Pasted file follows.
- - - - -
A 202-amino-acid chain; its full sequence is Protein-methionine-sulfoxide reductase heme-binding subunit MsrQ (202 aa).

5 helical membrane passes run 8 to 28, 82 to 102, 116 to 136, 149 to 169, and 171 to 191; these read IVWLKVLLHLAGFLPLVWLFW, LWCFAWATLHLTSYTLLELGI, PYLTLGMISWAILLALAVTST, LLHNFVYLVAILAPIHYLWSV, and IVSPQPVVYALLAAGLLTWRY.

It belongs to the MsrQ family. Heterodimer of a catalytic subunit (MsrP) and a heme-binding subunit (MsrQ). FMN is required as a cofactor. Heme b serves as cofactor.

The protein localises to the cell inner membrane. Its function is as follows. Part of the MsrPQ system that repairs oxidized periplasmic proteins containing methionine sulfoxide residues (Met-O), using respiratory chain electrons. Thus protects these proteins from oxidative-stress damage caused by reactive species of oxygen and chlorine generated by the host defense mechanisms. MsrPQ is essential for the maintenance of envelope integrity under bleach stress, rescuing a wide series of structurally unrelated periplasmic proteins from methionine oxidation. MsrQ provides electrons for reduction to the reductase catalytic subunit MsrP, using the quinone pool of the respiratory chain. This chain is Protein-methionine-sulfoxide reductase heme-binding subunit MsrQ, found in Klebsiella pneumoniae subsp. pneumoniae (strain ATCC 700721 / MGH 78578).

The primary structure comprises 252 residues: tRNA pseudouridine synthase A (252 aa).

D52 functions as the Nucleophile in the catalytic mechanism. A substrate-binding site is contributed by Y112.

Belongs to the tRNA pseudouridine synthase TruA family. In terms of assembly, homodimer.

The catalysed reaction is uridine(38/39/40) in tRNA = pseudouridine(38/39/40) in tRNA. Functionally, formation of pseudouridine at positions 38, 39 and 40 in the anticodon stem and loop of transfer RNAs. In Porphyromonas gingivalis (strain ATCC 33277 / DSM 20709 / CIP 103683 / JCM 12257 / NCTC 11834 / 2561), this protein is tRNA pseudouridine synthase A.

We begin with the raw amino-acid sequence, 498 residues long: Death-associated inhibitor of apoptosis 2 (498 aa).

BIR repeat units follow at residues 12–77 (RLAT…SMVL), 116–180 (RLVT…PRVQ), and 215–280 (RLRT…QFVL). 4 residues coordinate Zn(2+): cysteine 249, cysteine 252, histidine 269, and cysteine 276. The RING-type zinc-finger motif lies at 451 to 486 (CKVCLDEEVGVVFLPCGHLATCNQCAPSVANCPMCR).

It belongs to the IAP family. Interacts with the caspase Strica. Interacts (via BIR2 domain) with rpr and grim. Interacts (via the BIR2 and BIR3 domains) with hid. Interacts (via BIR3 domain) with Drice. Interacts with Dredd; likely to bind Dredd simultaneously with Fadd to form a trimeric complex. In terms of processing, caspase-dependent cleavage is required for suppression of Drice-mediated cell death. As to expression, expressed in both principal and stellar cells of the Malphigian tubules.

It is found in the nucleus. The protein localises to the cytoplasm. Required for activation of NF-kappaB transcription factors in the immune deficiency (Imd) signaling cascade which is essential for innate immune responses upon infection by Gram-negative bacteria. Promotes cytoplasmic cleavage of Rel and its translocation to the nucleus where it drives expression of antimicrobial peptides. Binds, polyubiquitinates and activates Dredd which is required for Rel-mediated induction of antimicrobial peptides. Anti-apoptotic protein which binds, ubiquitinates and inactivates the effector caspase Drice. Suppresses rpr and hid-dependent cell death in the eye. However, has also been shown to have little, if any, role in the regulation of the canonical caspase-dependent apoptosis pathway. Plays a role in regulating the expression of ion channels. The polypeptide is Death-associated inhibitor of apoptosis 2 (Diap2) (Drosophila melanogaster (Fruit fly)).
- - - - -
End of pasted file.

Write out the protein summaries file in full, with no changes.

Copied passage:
A 202-amino-acid chain; its full sequence is Protein-methionine-sulfoxide reductase heme-binding subunit MsrQ (202 aa).

5 helical membrane passes run 8 to 28, 82 to 102, 116 to 136, 149 to 169, and 171 to 191; these read IVWLKVLLHLAGFLPLVWLFW, LWCFAWATLHLTSYTLLELGI, PYLTLGMISWAILLALAVTST, LLHNFVYLVAILAPIHYLWSV, and IVSPQPVVYALLAAGLLTWRY.

It belongs to the MsrQ family. Heterodimer of a catalytic subunit (MsrP) and a heme-binding subunit (MsrQ). FMN is required as a cofactor. Heme b serves as cofactor.

The protein localises to the cell inner membrane. Its function is as follows. Part of the MsrPQ system that repairs oxidized periplasmic proteins containing methionine sulfoxide residues (Met-O), using respiratory chain electrons. Thus protects these proteins from oxidative-stress damage caused by reactive species of oxygen and chlorine generated by the host defense mechanisms. MsrPQ is essential for the maintenance of envelope integrity under bleach stress, rescuing a wide series of structurally unrelated periplasmic proteins from methionine oxidation. MsrQ provides electrons for reduction to the reductase catalytic subunit MsrP, using the quinone pool of the respiratory chain. This chain is Protein-methionine-sulfoxide reductase heme-binding subunit MsrQ, found in Klebsiella pneumoniae subsp. pneumoniae (strain ATCC 700721 / MGH 78578).

The primary structure comprises 252 residues: tRNA pseudouridine synthase A (252 aa).

D52 functions as the Nucleophile in the catalytic mechanism. A substrate-binding site is contributed by Y112.

Belongs to the tRNA pseudouridine synthase TruA family. In terms of assembly, homodimer.

The catalysed reaction is uridine(38/39/40) in tRNA = pseudouridine(38/39/40) in tRNA. Functionally, formation of pseudouridine at positions 38, 39 and 40 in the anticodon stem and loop of transfer RNAs. In Porphyromonas gingivalis (strain ATCC 33277 / DSM 20709 / CIP 103683 / JCM 12257 / NCTC 11834 / 2561), this protein is tRNA pseudouridine synthase A.

We begin with the raw amino-acid sequence, 498 residues long: Death-associated inhibitor of apoptosis 2 (498 aa).

BIR repeat units follow at residues 12–77 (RLAT…SMVL), 116–180 (RLVT…PRVQ), and 215–280 (RLRT…QFVL). 4 residues coordinate Zn(2+): cysteine 249, cysteine 252, histidine 269, and cysteine 276. The RING-type zinc-finger motif lies at 451 to 486 (CKVCLDEEVGVVFLPCGHLATCNQCAPSVANCPMCR).

It belongs to the IAP family. Interacts with the caspase Strica. Interacts (via BIR2 domain) with rpr and grim. Interacts (via the BIR2 and BIR3 domains) with hid. Interacts (via BIR3 domain) with Drice. Interacts with Dredd; likely to bind Dredd simultaneously with Fadd to form a trimeric complex. In terms of processing, caspase-dependent cleavage is required for suppression of Drice-mediated cell death. As to expression, expressed in both principal and stellar cells of the Malphigian tubules.

It is found in the nucleus. The protein localises to the cytoplasm. Required for activation of NF-kappaB transcription factors in the immune deficiency (Imd) signaling cascade which is essential for innate immune responses upon infection by Gram-negative bacteria. Promotes cytoplasmic cleavage of Rel and its translocation to the nucleus where it drives expression of antimicrobial peptides. Binds, polyubiquitinates and activates Dredd which is required for Rel-mediated induction of antimicrobial peptides. Anti-apoptotic protein which binds, ubiquitinates and inactivates the effector caspase Drice. Suppresses rpr and hid-dependent cell death in the eye. However, has also been shown to have little, if any, role in the regulation of the canonical caspase-dependent apoptosis pathway. Plays a role in regulating the expression of ion channels. The polypeptide is Death-associated inhibitor of apoptosis 2 (Diap2) (Drosophila melanogaster (Fruit fly)).